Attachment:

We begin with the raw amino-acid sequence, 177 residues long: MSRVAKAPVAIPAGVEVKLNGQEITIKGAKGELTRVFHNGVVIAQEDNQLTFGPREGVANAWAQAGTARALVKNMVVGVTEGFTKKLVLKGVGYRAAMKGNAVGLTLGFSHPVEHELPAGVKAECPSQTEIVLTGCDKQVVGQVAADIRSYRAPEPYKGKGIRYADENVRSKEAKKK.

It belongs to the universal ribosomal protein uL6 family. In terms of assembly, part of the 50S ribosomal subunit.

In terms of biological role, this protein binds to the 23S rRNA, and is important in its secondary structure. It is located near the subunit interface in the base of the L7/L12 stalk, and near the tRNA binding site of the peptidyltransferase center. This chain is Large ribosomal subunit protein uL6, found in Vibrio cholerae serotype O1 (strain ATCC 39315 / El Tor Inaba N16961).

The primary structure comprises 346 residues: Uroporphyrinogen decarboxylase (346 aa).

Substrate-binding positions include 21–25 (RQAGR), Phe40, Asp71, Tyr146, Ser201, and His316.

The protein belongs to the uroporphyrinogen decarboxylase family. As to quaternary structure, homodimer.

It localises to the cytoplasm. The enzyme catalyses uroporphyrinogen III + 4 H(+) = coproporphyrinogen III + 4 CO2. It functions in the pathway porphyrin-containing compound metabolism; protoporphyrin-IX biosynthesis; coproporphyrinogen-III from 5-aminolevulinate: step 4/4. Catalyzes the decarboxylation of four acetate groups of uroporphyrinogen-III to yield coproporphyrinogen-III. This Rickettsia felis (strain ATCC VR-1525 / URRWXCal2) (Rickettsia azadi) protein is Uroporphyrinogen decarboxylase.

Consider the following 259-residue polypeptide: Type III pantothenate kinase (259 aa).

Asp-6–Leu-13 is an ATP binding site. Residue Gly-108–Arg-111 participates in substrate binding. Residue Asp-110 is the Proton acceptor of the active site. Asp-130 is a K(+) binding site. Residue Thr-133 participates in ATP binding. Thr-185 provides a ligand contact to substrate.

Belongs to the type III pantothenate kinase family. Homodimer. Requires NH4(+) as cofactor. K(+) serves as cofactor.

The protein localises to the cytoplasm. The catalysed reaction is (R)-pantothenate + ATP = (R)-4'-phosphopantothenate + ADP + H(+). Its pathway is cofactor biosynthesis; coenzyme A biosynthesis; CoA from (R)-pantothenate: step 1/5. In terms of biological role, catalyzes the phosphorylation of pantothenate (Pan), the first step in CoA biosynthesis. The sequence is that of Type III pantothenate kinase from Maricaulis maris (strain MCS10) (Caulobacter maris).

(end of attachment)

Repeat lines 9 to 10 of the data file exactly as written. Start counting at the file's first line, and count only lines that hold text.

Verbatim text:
Asp-6–Leu-13 is an ATP binding site. Residue Gly-108–Arg-111 participates in substrate binding. Residue Asp-110 is the Proton acceptor of the active site. Asp-130 is a K(+) binding site. Residue Thr-133 participates in ATP binding. Thr-185 provides a ligand contact to substrate.

Belongs to the type III pantothenate kinase family. Homodimer. Requires NH4(+) as cofactor. K(+) serves as cofactor.